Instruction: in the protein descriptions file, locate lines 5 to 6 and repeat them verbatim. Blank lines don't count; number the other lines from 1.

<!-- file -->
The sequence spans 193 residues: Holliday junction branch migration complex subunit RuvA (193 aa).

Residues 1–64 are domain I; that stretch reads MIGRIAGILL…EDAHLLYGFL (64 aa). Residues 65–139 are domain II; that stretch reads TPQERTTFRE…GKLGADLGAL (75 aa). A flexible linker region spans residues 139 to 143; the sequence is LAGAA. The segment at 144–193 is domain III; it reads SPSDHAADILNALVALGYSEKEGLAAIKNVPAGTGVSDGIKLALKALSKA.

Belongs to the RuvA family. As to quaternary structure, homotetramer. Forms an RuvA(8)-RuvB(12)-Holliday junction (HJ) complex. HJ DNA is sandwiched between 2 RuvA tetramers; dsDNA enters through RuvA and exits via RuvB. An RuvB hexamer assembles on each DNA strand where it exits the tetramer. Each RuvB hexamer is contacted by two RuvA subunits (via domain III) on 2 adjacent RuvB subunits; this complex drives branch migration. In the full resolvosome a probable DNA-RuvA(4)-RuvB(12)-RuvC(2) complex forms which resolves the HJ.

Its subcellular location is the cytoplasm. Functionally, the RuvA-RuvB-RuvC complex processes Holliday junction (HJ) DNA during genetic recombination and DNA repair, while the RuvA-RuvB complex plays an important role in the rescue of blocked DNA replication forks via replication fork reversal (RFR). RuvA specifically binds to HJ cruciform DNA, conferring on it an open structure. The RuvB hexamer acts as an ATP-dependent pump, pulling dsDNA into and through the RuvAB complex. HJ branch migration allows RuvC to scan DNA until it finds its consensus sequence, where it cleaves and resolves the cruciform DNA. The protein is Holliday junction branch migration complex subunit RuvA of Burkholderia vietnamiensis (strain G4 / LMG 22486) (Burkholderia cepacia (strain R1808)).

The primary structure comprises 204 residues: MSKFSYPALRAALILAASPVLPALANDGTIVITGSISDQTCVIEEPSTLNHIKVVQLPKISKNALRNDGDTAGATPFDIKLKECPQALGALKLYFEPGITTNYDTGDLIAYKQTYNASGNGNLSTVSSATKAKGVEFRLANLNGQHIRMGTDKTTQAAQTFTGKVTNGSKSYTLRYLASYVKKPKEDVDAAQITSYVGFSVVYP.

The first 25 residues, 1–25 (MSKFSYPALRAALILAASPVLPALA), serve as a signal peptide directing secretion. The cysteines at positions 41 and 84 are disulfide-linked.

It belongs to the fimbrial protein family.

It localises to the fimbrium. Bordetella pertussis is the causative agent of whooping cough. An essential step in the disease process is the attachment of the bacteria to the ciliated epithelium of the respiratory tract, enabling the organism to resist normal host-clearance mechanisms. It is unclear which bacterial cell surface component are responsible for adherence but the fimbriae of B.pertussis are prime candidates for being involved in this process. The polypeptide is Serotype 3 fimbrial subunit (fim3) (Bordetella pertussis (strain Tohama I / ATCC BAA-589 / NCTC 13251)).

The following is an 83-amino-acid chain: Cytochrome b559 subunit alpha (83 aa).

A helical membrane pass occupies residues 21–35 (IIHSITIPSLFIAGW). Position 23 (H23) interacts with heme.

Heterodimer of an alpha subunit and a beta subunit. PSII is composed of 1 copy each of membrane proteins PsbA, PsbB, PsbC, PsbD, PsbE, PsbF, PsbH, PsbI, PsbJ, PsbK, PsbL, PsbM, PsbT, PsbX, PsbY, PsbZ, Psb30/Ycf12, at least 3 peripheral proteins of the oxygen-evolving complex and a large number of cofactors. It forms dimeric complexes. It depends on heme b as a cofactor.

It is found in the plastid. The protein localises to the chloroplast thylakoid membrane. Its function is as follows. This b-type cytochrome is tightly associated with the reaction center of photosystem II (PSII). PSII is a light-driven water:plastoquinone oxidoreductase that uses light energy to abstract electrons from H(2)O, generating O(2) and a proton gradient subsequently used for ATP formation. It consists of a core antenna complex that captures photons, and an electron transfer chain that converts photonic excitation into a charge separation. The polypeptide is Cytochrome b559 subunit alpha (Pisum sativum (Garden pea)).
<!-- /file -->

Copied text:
The primary structure comprises 204 residues: MSKFSYPALRAALILAASPVLPALANDGTIVITGSISDQTCVIEEPSTLNHIKVVQLPKISKNALRNDGDTAGATPFDIKLKECPQALGALKLYFEPGITTNYDTGDLIAYKQTYNASGNGNLSTVSSATKAKGVEFRLANLNGQHIRMGTDKTTQAAQTFTGKVTNGSKSYTLRYLASYVKKPKEDVDAAQITSYVGFSVVYP.

The first 25 residues, 1–25 (MSKFSYPALRAALILAASPVLPALA), serve as a signal peptide directing secretion. The cysteines at positions 41 and 84 are disulfide-linked.